Priscilla’s Newsletter: 4th Quarter Update
October 2021
Market Bulletin: Russia Ukraine Conflict (audio included)
March 2022

Priscilla’s Newsletter: 1st Quarter Update



Happy New Year! As I look back over the years that I have been in the financial services industry, there has not been a single year there were not obvious obstacles. 2022 is no exception, so here are some thoughts on what we might expect for this year. Several factors indicate a potentially challenging investment landscape in 2022. A mix of economic, policy and geopolitical risks, along with persistent inflation, slower growth, monetary policy tightening and rising interest rates, to name a few. Some things to consider —

  • Elevated market valuations make finding value difficult
    The upswing in equity prices since the 2020 downturn was simply a continuation of the long-term bull market. Other asset classes — including bonds and real estate — have also participated. Investors should be mindful of the volatility inherent in late-stage bull markets. Expect it, and try not to get panicked when it occurs. Selective investing based on fundamental research pays off when downturns occur and bargains can be found by active money managers.
  • High inflation will likely persist
    Inflation will remain elevated through late 2022, fueled by labor shortages and broken supply chains. Inflation should normalize toward the U.S. Federal Reserve’s 2% goal, but it may take longer than expected. The Federal Reserve has signaled it will start raising interest rates sometime in 2022. Rate hikes usually cause market volatility but are necessary to slow inflation and to avoid the type of hyperinflation the U.S. experienced in the 1970’s.
  • Growth in the U.S. and Europe will likely be solid, but slower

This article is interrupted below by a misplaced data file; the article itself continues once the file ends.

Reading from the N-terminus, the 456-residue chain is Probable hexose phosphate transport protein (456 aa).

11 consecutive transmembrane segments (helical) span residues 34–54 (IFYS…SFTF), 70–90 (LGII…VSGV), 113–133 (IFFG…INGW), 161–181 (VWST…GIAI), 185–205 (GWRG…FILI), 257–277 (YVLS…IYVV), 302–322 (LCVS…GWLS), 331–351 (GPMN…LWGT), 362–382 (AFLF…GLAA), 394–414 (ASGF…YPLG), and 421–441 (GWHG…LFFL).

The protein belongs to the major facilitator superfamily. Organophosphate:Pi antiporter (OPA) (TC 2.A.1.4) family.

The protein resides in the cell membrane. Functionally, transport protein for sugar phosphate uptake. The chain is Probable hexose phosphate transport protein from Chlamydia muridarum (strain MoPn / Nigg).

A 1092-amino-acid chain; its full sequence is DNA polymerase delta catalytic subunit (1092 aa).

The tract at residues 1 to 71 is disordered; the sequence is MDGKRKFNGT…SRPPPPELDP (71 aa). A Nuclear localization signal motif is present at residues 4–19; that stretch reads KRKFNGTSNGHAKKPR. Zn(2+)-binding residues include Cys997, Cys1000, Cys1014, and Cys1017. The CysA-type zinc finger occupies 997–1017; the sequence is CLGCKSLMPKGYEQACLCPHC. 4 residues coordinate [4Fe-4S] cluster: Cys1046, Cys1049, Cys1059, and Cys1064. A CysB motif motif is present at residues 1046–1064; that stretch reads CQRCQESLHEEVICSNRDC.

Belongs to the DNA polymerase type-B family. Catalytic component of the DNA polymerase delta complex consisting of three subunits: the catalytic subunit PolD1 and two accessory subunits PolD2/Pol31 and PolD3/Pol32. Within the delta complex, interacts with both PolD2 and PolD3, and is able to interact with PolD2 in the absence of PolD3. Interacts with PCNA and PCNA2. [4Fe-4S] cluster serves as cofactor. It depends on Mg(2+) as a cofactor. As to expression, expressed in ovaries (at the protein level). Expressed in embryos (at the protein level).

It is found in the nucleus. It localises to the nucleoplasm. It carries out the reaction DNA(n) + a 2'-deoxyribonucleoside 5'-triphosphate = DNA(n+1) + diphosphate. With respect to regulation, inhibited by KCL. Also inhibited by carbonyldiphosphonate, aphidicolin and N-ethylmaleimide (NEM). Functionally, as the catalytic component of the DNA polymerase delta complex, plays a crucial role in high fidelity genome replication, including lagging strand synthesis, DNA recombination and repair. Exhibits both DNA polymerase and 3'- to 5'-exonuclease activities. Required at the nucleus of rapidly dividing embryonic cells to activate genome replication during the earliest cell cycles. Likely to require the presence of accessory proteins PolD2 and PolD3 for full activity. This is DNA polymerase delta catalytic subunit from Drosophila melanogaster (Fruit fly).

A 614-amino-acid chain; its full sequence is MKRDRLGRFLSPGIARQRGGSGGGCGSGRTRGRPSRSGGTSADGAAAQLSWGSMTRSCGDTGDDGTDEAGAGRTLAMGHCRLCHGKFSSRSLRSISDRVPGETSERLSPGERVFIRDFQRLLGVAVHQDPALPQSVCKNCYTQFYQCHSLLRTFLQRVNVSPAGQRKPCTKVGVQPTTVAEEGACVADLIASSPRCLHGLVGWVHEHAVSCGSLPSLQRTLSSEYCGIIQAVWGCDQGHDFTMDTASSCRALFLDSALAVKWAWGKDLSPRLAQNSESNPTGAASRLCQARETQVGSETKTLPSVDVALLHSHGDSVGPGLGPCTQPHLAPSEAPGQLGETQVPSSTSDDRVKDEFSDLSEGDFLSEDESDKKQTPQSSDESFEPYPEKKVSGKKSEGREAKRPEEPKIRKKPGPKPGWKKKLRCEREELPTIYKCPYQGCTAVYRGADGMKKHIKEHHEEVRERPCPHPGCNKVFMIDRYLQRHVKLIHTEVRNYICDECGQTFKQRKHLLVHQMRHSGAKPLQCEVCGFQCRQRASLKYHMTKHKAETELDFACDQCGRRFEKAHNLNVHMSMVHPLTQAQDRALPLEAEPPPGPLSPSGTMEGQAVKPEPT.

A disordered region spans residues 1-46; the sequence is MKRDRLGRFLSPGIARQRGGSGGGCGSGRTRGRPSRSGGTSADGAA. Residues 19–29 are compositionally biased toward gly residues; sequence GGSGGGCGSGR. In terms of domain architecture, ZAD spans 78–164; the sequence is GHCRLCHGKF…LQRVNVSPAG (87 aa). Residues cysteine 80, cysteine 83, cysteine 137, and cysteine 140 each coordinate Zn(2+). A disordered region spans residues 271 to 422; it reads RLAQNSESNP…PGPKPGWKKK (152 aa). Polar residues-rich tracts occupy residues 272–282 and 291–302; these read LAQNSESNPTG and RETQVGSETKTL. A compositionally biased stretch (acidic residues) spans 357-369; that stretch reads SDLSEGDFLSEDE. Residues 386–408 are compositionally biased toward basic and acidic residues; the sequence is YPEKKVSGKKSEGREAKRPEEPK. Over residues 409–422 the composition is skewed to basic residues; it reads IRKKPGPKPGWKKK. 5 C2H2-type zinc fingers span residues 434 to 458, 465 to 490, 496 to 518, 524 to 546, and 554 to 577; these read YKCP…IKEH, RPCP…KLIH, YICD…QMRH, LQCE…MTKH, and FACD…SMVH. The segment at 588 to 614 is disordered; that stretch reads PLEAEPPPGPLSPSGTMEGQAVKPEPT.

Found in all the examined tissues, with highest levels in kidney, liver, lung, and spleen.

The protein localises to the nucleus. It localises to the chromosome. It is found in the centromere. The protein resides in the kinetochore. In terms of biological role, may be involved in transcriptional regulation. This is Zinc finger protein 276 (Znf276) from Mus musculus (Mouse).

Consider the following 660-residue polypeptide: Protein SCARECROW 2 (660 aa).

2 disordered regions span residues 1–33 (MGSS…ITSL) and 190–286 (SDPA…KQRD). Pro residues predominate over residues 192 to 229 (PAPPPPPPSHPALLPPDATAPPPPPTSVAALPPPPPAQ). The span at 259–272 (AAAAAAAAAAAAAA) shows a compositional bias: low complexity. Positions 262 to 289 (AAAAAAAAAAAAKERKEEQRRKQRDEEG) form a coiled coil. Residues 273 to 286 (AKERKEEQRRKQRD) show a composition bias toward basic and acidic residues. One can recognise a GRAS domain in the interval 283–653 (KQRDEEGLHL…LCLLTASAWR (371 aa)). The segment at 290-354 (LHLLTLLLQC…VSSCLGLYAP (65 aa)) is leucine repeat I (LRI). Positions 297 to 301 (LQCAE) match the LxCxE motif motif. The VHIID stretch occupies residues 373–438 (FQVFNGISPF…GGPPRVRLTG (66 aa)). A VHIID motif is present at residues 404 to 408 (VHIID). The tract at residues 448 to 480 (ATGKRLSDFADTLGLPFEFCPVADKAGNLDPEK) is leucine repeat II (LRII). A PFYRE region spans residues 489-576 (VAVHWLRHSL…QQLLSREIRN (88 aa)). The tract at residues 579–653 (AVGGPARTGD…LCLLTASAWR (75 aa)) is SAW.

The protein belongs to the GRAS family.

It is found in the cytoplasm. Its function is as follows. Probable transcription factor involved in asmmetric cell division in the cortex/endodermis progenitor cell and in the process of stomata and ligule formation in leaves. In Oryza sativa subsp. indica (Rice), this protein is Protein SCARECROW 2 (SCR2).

U.S. GDP growth should normalize between 2.5% and 3.0%, short of projections from the International Monetary Fund (IMF). The main European economies may be stronger, rebounding to the 4.0% to 5.0% range.
  • China’s economy could decelerate markedly
    A combination of factors — including tighter credit in the real estate sector, COVID lockdowns and policy realignments — may cause China’s economy to slow sharply. Growth in China could be well below the 5.6% consensus estimate. A significant drop would drag on the world economy.
  • Mid-term elections will likely create short-term volatility
    Historically, stocks are more volatile in the first months of midterm election years, but return to trend post-election.

Strong corporate profits and continued, enthusiastic consumer spending should help keep the U.S. economy healthy in 2022. While inflation can be a hazard to investors, there are things that can help balance the risk. Because inflation quietly erodes purchasing power, cash assets can be significantly affected. The stocks of companies that can adjust prices by passing higher costs along to customers, can protect profit margins and tend to hold up over meaningful blocks of time even during inflationary periods. Bonds typically trend down in price as interest rates rise but still hold a place in most portfolios to provide stability. The following graphs illustrate historical returns of both equities (stocks) and fixed income (bonds) at various rates of inflation, showing us, there are reasons for optimism in the current economic environment.

We are celebrating some milestones at BF&A this year. Diane Stewart has been with the company for 25 years. More often than not, her cheerful voice is the first one you hear when calling our office. I have always appreciated her willingness to step up to any challenge and to jump in to help wherever needed. We have worked together at various companies for over 30 years and she deserves a lot of credit for the success that BF&A has experienced. Please help me in congratulating Diane the next time you speak with her. When I joined BF&A in January of 2002, I planned to work here for 20 years. Well, my 20th anniversary has arrived and now that that finish line has been reached, I find I am not quite ready to fully retire yet. Over the years I have met with most of you and shared my philosophy of the 3 boxes you need to able to check in order to continue working after you can retire— they are —1) you still love what you do, 2) work is not causing you too much stress, 3) you have sufficient time to do the things you enjoy. If you can check all 3 boxes, continue to work. So far, I can check all the boxes, but I will give you plenty of notice should that change.

I wish you a healthy and prosperous 2022!

All the best,

— Priscilla "Cilla" McKinley

President - Brent Forrest & Associates LLC

*Brent Forrest & Associates, LLC may discuss and display, charts, graphs, formulas, and specific holdings which are not intended to be used by themselves to determine which securities to buy or sell, or when to buy or sell them. These are offered with limited information and should not be used on their own to make investment decisions.